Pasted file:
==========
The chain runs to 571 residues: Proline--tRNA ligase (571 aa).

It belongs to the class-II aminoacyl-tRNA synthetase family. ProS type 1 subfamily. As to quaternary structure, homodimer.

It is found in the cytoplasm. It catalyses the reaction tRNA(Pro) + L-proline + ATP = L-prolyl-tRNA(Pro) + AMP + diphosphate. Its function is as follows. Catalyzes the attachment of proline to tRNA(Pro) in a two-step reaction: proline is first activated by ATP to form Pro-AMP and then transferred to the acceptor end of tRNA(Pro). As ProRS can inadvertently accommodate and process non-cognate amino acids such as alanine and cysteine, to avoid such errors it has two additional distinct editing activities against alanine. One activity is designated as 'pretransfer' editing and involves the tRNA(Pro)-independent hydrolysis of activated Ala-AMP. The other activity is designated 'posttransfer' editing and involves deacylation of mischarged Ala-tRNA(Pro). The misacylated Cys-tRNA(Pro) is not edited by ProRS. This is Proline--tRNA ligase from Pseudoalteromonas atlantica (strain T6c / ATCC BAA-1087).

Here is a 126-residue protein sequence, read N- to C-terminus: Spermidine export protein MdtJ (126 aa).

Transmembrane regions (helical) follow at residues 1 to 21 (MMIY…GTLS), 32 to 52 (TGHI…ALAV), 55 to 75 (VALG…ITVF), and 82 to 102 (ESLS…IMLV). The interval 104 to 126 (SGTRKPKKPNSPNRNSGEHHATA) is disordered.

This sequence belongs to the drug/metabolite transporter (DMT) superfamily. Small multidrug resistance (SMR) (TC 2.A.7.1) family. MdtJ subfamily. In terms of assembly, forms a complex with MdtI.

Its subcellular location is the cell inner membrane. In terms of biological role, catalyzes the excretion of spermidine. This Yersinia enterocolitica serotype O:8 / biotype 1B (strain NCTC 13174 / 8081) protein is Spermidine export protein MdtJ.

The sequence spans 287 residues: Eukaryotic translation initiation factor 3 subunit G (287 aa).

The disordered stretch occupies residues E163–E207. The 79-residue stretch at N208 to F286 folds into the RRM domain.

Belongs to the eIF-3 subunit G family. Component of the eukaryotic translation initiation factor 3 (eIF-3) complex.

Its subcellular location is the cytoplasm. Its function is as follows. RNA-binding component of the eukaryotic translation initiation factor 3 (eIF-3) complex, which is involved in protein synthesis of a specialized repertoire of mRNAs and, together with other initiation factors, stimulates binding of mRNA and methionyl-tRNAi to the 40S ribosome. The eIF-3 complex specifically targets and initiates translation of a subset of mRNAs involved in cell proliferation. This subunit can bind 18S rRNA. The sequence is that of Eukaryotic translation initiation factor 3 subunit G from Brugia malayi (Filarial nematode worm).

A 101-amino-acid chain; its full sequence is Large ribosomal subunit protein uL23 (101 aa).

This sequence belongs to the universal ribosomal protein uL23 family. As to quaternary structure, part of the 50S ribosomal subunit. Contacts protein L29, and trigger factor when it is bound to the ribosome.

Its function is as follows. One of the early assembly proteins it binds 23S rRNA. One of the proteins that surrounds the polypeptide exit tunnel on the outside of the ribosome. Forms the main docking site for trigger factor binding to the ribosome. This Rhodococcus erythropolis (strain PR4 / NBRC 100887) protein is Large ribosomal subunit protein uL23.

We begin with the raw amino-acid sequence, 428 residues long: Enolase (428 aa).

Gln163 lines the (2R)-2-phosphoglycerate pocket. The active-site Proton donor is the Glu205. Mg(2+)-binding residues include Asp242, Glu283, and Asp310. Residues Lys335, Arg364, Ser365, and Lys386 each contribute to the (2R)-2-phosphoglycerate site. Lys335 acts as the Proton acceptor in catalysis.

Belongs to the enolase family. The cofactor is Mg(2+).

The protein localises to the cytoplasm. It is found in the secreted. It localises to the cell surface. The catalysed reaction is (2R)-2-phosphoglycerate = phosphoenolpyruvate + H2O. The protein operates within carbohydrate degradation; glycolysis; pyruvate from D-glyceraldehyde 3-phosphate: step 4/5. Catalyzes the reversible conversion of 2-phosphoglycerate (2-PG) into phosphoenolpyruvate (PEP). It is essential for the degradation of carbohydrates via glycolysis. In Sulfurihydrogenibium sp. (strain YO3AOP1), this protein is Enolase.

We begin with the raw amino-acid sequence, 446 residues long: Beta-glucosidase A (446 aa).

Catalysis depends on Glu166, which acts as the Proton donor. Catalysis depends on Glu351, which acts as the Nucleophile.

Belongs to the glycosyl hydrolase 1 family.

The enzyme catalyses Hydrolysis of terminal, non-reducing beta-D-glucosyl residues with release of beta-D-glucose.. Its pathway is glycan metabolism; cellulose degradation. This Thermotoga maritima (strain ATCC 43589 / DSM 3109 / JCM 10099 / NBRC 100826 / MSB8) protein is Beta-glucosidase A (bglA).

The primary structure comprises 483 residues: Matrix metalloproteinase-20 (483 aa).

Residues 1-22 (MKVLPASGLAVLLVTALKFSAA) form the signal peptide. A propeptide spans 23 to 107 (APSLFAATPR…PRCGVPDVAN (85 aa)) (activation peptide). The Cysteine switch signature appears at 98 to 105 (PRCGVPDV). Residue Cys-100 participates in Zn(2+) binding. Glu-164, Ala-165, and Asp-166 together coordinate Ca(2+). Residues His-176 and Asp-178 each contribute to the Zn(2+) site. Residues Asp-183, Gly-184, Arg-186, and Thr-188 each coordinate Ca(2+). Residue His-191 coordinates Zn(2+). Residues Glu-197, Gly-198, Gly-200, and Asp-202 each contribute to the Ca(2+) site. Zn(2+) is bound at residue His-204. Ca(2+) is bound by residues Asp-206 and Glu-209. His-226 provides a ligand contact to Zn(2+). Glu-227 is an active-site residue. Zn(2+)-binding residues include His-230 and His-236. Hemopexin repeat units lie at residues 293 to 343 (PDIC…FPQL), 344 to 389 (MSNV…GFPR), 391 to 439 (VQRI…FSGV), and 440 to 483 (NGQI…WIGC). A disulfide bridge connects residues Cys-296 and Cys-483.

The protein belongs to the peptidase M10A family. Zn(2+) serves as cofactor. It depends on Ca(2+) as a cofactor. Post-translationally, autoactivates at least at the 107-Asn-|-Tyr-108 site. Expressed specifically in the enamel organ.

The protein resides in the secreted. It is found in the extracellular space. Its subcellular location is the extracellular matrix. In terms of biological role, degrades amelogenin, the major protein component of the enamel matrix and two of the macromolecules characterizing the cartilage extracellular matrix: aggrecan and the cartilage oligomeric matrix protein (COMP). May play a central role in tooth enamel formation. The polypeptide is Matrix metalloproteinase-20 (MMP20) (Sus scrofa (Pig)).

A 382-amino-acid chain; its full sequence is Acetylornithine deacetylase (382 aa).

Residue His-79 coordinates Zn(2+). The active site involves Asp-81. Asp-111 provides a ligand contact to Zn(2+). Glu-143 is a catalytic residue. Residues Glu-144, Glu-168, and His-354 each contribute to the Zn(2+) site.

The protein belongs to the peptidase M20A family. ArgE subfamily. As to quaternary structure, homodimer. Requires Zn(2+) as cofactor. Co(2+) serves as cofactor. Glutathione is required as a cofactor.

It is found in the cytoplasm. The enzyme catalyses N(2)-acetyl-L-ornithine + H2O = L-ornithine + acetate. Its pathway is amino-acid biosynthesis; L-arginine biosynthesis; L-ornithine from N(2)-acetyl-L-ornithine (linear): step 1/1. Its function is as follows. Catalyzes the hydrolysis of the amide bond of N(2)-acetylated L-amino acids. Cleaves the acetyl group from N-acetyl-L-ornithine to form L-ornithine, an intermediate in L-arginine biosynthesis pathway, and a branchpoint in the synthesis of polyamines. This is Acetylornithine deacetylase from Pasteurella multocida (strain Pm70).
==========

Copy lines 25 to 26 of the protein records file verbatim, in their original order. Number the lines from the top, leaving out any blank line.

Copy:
The protein belongs to the peptidase M10A family. Zn(2+) serves as cofactor. It depends on Ca(2+) as a cofactor. Post-translationally, autoactivates at least at the 107-Asn-|-Tyr-108 site. Expressed specifically in the enamel organ.

The protein resides in the secreted. It is found in the extracellular space. Its subcellular location is the extracellular matrix. In terms of biological role, degrades amelogenin, the major protein component of the enamel matrix and two of the macromolecules characterizing the cartilage extracellular matrix: aggrecan and the cartilage oligomeric matrix protein (COMP). May play a central role in tooth enamel formation. The polypeptide is Matrix metalloproteinase-20 (MMP20) (Sus scrofa (Pig)).